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… that extra layer of onion again

06 Dec 2016

Comment, by Shane Scanlan

The VCAT ruing against Capital Alliance’s plans for high-rise in Harbour Town again highlights the bureaucratic planning complexities in Docklands.

As the third owner of the site, it is easy to feel sympathy for the relatively new (and locally-based) developer Capital Alliance.

Managing director and founder Mohan Du is a young man in a hurry and can be forgiven for not seeing his prospects in the same way as the mandarins of the planning ministry.

It took nearly three months for presiding member Rachel Naylor and member Stephen Axford to release their findings. One suspects most of this time was spent unraveling the disconnected threads of the Docklands planning story.

In an understated tone, they begin their judgement with: “There is complexity to the planning history of Docklands.”

And they appear to have received little help from the various QCs and their expert underlings who lined up to do battle before them in the case.

The pair point out Docklands’ special status and referred to the unique role of Places Victoria.

“On day one of the hearing, we were provided with an extract from Places Victoria’s website about the ‘Docklands Planning Process’.”

“It explains the roles of the City of Melbourne and the Minister for Planning as the relevant responsible authority for the Melbourne Planning Scheme dependent upon the gross floor area of the development. It also explains that Places Victoria sells the right to develop land in Docklands to developers and Places Victoria is: ... responsible for co-ordinating the development of Docklands, administering precinct development agreements and managing development in partnership with the private sector.”

These agreements go back to the 1990s when successful state governments enticed developers to get involved in the Docklands brownfields development. They are highly secret and not even known by the City of Melbourne – a curious position considering the city is now the planning authority.

Members Naylor and Axford found the going tough, saying: “The parties referred to the relevant planning policies, planning controls and approved development plans during the hearing, but the essence and the relevant detail of all of these were not well captured in the submissions or evidence presented.”

Among members’ observations was: “Figure 8 – Docklands in clause 21.13 of the planning scheme breaks down the overall area of Docklands into precincts. Precinct One is Waterfront City and includes part of NewQuay Central and the land to the northeast of Waterfront Way.”

“Interestingly, the precincts shown in this figure do not correspond with the precincts identified in the Docklands Zone or the Design and Development Overlays.”

“The Business Park Precinct that these controls (DZ6 and DDO54) relate to is broken down into three different precincts in clause 21.13, being Waterfront City, Docklands Studio and NewQuay.”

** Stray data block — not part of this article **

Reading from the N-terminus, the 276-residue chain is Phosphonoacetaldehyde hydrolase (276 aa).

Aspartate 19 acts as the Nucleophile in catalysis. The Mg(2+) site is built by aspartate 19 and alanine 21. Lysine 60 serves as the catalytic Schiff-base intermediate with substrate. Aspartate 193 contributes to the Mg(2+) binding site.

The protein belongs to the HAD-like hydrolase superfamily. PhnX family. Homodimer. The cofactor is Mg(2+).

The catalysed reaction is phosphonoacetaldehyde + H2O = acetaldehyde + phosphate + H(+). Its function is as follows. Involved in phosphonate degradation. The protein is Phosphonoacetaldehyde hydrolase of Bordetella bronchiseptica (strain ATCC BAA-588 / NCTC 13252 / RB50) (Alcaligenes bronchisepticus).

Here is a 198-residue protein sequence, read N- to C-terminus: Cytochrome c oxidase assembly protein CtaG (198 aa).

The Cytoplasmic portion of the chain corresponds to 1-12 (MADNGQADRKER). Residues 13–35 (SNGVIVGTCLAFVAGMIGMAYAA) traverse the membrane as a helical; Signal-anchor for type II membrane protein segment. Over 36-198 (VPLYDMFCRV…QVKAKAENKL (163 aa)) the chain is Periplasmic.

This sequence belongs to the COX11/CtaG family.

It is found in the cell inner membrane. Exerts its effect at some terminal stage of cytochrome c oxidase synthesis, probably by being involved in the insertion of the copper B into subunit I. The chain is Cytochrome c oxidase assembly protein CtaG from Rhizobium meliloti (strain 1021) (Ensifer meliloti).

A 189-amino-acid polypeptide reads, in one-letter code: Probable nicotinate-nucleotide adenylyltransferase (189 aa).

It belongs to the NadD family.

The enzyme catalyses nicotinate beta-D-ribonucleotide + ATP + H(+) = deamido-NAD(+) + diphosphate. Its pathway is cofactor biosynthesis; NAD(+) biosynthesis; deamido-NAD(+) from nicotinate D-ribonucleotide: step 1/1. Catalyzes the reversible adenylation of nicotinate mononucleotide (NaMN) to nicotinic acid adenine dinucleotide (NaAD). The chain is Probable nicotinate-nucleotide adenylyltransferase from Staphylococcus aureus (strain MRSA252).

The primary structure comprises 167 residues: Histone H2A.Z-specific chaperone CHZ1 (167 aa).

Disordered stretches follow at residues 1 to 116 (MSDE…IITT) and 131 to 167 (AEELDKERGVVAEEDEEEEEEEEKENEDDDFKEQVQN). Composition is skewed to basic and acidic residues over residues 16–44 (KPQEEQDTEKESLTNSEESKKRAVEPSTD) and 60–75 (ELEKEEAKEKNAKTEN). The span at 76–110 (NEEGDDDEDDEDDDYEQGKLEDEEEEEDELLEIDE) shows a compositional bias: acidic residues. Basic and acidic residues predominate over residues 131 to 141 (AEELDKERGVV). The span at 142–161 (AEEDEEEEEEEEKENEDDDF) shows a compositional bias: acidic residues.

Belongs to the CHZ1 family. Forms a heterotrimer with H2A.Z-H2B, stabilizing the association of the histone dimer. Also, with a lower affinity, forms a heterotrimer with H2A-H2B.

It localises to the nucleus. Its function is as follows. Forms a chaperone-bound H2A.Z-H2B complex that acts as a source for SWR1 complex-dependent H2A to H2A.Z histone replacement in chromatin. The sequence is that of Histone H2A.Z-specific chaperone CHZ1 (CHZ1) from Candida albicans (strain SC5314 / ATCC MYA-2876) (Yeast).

“Waterfront City and Victoria Harbour waterfront are identified as the primary retail precinct for Docklands. There are no policies in this section of the MSS (municipal strategic statement) about Docklands that mention entertainment uses, theme parks or tourism.”

Another inconsistency was: “The Melbourne Star is identified as a key landmark in Figure 2 – Built Environment and in Figure 8 – Docklands in the MSS. The only reference to landmarks in the Built Environment section is in clause 21.06-2, albeit the heading of this section suggests it relates only to heritage. Nevertheless strategy 1.3 seeks to maintain the visual prominence of heritage buildings and landmarks.”

“In clause 21.13-2 relating to Docklands, there is no specific mention of this landmark. Rather, it talks about a landmark site that marks a key local focal point and needing to ensure buildings on it are designed to the highest quality.”

“In the Urban Design local policy, it states the location of landmark buildings in Docklands are identified in the Design and Development Overlay schedules. In DDO54, there is no mention of landmarks, only a decision guideline about considering the impact on the significance of existing heritage places.”

“Hence, it appears the recognition of Melbourne Star as a key landmark is not carried through all relevant local planning policies or DDO54. Nevertheless, it remains identified in Figure 2 of the MSS as a key landmark, so we have had regard to it.”

I’ve said this before and I’ll say it again here: Since 2007 when VicUrban (formerly the Docklands Authority, currently Places Victoria and soon to be Development Victoria – are you getting my drift?) started “power-sharing” with the City of Melbourne, Docklands has been partially paralysed.

Should it have been allowed to proceed under the original mandate, I have no doubt that it would be completed.

That extra layer of onion looks like adding at least another decade to the process.


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